Stoltzfus argues that the policies are appropriate because the school has an educational interest at stake. 

"Posing as a teacher [on a Web site] and kids looking and posting on the site does qualify as disruption," Stoltzfus said. 

At Northshore and other Seattle public schools, students cannot logon to MySpace or other social networks from school computers. Kate Ellis, a senior at West Seattle High School, said the school has a program that filters all social networks from the system.

But she said "the hackers" at her school "can bypass anything."

Recently, the New York City Department of Education adopted a more strict punishment for students that post "material or literature containing a threat of violence, injury or harm (e.g., including posting such material on the Internet)" on and off campus.

The new provision, adopted for this school year, increases the possible punishment for violating the policy to a six- to 90-day suspension or possible expulsion.

Although the policy is defined to cover threats, Ramasastry warned of the slippery slope these policies create.

"Even if rules are not broken, the postings may still trigger administrators to want to take punitive action such as suspension, expulsion or putting a note on the student's record that may harm his or her chances of college admission, or on the job market." Ramasastry's column said.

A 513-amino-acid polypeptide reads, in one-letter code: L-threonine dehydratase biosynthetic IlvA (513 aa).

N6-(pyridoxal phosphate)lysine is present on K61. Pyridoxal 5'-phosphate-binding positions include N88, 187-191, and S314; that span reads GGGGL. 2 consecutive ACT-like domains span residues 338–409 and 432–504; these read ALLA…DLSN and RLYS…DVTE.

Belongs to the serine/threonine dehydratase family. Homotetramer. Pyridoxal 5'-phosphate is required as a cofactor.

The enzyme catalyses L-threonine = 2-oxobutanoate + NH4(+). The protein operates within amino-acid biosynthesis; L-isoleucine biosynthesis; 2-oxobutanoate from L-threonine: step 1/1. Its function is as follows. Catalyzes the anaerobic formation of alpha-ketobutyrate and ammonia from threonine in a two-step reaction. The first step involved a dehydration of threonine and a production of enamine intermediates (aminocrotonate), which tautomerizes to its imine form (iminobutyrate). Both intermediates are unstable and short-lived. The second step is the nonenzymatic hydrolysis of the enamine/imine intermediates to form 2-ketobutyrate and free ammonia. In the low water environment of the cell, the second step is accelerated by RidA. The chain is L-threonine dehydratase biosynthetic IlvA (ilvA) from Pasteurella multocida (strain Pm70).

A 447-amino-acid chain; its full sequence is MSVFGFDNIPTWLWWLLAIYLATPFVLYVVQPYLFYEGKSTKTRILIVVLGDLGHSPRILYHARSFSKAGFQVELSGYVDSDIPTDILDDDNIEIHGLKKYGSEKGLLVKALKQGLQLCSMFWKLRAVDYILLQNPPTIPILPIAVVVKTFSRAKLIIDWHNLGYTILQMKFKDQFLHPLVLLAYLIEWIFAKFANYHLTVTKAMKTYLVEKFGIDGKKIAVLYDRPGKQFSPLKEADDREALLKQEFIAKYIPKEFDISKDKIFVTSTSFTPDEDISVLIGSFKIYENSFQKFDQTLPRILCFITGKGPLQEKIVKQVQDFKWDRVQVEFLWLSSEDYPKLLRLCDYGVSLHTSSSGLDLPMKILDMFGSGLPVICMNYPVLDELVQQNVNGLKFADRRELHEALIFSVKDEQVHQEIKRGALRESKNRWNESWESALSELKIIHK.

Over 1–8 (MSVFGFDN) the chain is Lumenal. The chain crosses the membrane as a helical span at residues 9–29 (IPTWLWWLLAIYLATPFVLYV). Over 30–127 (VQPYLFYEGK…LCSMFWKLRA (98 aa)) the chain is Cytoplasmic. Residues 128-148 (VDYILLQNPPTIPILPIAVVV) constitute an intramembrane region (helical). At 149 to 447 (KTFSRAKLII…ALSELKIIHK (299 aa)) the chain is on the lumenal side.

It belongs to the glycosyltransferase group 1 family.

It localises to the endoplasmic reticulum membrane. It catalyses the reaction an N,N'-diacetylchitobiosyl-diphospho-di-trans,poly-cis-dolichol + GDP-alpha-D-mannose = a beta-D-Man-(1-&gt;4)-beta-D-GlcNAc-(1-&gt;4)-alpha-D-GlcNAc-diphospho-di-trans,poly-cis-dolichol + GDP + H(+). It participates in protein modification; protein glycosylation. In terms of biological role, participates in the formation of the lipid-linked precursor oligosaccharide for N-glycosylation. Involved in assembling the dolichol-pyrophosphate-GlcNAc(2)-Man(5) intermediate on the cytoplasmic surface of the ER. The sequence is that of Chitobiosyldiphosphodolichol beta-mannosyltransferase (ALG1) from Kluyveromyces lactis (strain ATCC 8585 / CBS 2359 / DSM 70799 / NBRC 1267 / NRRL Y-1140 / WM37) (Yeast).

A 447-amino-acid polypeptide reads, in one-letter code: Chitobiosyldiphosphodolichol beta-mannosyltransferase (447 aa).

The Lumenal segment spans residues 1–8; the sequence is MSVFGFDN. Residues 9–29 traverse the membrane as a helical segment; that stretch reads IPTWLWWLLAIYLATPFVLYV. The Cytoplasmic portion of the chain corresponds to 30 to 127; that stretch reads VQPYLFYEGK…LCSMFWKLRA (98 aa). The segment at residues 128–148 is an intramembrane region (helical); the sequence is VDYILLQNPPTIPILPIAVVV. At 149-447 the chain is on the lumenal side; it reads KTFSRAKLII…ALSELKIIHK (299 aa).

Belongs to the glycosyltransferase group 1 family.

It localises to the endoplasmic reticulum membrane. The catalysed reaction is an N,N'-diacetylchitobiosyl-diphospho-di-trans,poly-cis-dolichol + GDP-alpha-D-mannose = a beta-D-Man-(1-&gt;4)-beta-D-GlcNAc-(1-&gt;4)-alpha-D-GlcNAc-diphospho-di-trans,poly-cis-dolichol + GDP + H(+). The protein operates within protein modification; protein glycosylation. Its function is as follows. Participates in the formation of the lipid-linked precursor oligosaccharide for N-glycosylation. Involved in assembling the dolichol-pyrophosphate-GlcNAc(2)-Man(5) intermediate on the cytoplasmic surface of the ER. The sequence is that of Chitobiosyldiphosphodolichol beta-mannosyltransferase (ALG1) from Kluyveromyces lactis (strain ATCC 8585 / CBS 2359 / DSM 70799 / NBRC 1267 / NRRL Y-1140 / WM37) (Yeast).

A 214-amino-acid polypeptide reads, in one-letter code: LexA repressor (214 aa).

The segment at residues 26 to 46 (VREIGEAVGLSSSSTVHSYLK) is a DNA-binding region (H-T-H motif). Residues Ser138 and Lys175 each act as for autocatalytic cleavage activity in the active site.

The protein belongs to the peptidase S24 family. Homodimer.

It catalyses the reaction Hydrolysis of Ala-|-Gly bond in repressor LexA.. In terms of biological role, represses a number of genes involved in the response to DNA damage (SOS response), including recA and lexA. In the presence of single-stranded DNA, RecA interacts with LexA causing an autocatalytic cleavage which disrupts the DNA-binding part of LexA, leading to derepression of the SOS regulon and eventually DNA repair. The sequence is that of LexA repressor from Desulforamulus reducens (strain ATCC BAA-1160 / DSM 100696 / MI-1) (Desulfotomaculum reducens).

The New York Civil Liberties Union argued that the policy change was an infringement on students' First Amendment rights, citing the landmark 1969 Tinker v. Des Moines Independent Community School District case that students do not "shed their constitutional rights to freedom of speech or expression at the schoolhouse gate."

Boyd, the MySpace researcher, also said teachers cannot expect students to behave the same way out of class as they would in class.

"It's like asking a teacher to act like they're in a classroom whenever they go out drinking with their friends," Boyd said. 

The New York City Department of Education's Internet policy went into effect with the new school year in September, and to date no serious incidents have been reported, said Jay Worona, the New York State School Board Association's general counsel.Worona also said that a school policy that allows suspension of students for content that does not contain threats is an issue "to be debated in court."

Ramasastry also said that the Internet is still an untested area and court litigation is important in setting precedent for future cases.

But Boyd said she believes education is the key to creating workable Internet policies. 

"To educate requires understanding, why youth are doing what they're doing," Boyd said. "Instead of punishing students for their extracurricular behavior, what would happen if teachers would learn from their acts?"

reports, Winter 2006-07